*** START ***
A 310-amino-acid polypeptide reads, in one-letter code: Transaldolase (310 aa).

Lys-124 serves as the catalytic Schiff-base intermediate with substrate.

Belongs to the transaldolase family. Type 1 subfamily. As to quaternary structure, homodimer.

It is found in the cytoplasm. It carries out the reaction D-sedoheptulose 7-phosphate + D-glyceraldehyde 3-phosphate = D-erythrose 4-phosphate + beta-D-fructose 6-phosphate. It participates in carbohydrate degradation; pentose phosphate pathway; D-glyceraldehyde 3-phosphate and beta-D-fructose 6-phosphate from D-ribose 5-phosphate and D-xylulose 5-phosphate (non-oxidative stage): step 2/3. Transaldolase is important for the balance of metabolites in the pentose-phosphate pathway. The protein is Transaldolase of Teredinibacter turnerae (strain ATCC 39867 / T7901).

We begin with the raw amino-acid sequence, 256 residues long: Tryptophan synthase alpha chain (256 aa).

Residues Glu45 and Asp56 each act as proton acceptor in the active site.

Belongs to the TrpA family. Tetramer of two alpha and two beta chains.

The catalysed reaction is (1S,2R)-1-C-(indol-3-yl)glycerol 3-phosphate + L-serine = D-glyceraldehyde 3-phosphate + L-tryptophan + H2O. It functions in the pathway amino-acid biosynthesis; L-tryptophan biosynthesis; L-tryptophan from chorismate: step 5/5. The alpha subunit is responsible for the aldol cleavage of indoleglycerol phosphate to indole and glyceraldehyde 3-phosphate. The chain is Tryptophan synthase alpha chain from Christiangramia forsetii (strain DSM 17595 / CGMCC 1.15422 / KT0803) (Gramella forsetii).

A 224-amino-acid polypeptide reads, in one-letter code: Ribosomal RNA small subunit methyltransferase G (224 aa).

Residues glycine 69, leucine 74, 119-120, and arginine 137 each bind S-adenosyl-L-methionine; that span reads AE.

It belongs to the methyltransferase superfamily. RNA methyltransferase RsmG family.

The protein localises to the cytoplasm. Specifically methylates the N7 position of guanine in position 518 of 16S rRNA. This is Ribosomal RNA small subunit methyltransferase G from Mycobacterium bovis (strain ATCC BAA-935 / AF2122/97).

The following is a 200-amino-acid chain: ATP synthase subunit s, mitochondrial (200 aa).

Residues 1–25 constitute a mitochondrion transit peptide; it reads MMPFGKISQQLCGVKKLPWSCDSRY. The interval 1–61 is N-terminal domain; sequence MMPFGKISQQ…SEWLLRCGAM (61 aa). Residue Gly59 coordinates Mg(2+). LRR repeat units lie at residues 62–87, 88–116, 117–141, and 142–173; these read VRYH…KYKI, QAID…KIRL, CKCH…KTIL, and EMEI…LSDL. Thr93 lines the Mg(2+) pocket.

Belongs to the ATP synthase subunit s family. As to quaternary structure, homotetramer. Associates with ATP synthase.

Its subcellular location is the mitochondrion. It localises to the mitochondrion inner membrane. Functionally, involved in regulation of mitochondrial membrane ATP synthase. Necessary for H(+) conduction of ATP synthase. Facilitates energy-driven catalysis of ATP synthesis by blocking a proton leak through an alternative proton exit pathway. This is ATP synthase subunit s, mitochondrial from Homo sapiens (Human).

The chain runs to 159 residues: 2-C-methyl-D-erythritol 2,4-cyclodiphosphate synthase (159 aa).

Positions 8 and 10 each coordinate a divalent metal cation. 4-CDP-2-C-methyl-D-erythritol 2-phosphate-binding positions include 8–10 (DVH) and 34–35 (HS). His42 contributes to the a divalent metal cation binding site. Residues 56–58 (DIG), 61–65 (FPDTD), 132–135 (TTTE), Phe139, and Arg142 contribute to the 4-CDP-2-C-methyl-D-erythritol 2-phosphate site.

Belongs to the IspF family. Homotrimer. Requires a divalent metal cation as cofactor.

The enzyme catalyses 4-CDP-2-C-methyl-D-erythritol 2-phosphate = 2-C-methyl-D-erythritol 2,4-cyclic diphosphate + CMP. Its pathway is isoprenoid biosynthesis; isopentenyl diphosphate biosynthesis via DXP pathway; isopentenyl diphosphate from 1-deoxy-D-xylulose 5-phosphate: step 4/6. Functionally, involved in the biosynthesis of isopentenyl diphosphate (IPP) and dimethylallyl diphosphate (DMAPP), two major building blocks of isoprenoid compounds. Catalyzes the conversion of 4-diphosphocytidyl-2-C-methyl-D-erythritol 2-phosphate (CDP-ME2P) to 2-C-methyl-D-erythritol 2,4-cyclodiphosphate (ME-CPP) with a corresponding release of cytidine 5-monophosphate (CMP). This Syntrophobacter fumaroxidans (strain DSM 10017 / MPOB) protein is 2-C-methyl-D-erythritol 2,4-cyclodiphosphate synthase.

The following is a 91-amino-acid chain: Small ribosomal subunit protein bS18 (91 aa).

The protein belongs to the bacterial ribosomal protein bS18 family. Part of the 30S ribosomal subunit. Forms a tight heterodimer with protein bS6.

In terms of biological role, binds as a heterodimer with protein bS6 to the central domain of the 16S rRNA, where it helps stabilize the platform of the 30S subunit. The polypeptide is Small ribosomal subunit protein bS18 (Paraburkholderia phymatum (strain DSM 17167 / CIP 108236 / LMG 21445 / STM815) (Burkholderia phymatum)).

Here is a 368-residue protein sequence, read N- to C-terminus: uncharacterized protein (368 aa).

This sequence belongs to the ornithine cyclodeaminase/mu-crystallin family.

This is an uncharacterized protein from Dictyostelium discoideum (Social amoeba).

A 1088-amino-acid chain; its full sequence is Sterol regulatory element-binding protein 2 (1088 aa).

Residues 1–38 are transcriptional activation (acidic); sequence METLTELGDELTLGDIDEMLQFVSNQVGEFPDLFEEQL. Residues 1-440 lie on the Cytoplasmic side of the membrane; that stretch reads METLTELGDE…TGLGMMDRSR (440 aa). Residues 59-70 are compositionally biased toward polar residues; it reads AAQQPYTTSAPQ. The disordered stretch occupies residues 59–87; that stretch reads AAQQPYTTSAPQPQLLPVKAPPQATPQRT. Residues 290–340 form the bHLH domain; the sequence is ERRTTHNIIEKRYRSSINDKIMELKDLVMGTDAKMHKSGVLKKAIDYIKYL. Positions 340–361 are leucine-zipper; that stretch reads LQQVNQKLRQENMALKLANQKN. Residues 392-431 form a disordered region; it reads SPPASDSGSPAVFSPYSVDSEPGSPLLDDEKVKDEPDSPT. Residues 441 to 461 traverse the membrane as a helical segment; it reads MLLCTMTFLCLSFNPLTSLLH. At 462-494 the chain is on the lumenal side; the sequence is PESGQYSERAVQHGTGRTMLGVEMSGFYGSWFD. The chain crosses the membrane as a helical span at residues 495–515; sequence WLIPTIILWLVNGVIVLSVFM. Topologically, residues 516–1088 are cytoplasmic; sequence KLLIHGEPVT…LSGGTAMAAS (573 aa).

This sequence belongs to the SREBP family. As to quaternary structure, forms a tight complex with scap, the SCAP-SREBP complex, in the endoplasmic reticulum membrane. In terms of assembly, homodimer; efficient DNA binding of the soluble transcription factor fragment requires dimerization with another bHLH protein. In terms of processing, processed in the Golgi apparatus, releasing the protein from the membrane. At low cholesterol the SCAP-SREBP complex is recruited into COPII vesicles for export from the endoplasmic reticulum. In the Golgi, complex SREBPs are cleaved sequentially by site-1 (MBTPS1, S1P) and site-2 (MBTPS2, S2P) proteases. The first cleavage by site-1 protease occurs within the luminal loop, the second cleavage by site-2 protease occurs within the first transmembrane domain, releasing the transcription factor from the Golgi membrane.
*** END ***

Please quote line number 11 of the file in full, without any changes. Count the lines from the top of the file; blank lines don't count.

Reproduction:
It belongs to the methyltransferase superfamily. RNA methyltransferase RsmG family.